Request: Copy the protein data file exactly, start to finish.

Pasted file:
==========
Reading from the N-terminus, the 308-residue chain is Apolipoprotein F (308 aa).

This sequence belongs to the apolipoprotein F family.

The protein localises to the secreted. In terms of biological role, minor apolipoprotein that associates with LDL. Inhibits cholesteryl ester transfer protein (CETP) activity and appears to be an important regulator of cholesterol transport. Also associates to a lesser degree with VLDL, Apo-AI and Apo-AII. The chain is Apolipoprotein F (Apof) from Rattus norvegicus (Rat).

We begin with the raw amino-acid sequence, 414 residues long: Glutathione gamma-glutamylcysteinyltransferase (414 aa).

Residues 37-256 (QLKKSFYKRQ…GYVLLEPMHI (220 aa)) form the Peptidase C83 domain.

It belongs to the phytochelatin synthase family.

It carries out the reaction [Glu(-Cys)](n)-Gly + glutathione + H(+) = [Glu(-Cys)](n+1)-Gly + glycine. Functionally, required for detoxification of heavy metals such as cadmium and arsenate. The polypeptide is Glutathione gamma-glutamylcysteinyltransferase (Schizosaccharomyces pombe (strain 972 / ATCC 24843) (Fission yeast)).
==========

Reading from the N-terminus, the 308-residue chain is Apolipoprotein F (308 aa).

This sequence belongs to the apolipoprotein F family.

The protein localises to the secreted. In terms of biological role, minor apolipoprotein that associates with LDL. Inhibits cholesteryl ester transfer protein (CETP) activity and appears to be an important regulator of cholesterol transport. Also associates to a lesser degree with VLDL, Apo-AI and Apo-AII. The chain is Apolipoprotein F (Apof) from Rattus norvegicus (Rat).

We begin with the raw amino-acid sequence, 414 residues long: Glutathione gamma-glutamylcysteinyltransferase (414 aa).

Residues 37-256 (QLKKSFYKRQ…GYVLLEPMHI (220 aa)) form the Peptidase C83 domain.

It belongs to the phytochelatin synthase family.

It carries out the reaction [Glu(-Cys)](n)-Gly + glutathione + H(+) = [Glu(-Cys)](n+1)-Gly + glycine. Functionally, required for detoxification of heavy metals such as cadmium and arsenate. The polypeptide is Glutathione gamma-glutamylcysteinyltransferase (Schizosaccharomyces pombe (strain 972 / ATCC 24843) (Fission yeast)).